As is well known, every great country has to take great care with the maintenance of agriculture and livestock to satisfy the food and commercial needs of its people. A great example of a nation that knows how to optimally manage these resources is Australia, where despite only 4% of the working population is responsible for agriculture and livestock, has a broad prosperity.
As far as the field of crops is concerned, with only 6.5% of the Australian land surface, all the cities can be supplied without problems, in addition to providing important economic gains.
It is important to mention that of all the land used for agriculture 45% is dedicated entirely to the cultivation of wheat, which is carried out with the latest advances in technology. Among other crops that cannot be missed in the Australian harvest include oil seeds, corn, cotton, barley, oats, rice, rye and even tobacco.
In addition, lately it has been chosen to increase the diversity of crops giving more profits for the Australian state. In general, in recent years, more than nine million tons of wheat have been produced from crops, of which 70% of the harvest is for export. Another important fact is the more than 35 million tons of sugarcane that is collected each year in the country.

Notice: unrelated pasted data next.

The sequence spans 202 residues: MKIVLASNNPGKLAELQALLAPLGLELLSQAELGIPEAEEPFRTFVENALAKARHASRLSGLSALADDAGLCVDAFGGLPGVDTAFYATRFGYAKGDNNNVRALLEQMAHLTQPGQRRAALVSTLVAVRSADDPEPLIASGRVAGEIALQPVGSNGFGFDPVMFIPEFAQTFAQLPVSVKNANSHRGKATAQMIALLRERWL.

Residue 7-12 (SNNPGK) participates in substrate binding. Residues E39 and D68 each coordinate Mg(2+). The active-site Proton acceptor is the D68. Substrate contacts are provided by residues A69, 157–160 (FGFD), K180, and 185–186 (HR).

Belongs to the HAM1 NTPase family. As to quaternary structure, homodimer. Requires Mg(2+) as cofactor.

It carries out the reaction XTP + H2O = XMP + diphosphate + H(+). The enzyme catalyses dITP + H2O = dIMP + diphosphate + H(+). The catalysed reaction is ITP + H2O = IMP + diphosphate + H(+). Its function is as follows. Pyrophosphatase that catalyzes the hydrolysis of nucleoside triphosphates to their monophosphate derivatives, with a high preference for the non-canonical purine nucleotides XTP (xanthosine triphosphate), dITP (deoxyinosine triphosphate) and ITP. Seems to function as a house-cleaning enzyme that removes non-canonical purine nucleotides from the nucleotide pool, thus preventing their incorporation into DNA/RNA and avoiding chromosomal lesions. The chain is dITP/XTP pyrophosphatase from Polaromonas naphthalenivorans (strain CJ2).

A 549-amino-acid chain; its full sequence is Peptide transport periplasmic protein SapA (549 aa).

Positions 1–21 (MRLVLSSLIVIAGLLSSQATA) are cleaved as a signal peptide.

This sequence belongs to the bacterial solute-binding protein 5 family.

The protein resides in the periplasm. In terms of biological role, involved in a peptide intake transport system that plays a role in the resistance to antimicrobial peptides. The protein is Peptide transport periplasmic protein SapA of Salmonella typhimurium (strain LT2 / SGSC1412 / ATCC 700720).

The cattle sector arose in times of colonization, when the first Spanish merino sheep from South Africa were introduced. Pastures today occupy almost 90% of the territory. About a third of the sheep and an even larger percentage of cattle are raised on the huge properties, known as ‘stations’, of semi-arid Australia. Australia is the largest producer and exporter of wool in the world, especially that of merino sheep. In 2006 there were 100 million sheep, which produced 519,660 t of wool and 41,000 t of lamb.
Forestry and fishing
Forests cover only 21.1% of the Australian territory. Coniferous plantations provide the majority of commercial timber. Eucalyptus forests are used for the production of paper and furniture. Approximately 9.4 million hectares of forest are permanently protected in state reserves. In 2006, wood production was 33.9 million cubic meters.
The waters of Australia contain more than 2,000 species of fish and a great variety of marine life, although the annual catch is relatively small. Pearls and troca shells are collected on the north coast since the beginning of the 19th century. Darwin, Broome and Thursday Island are today the most important oil centres. Until the end of the 1970s, Australia has an important whaling activity; they abandoned due to the fact that they joined the international cooperation agreement to preserve the population of cetaceans.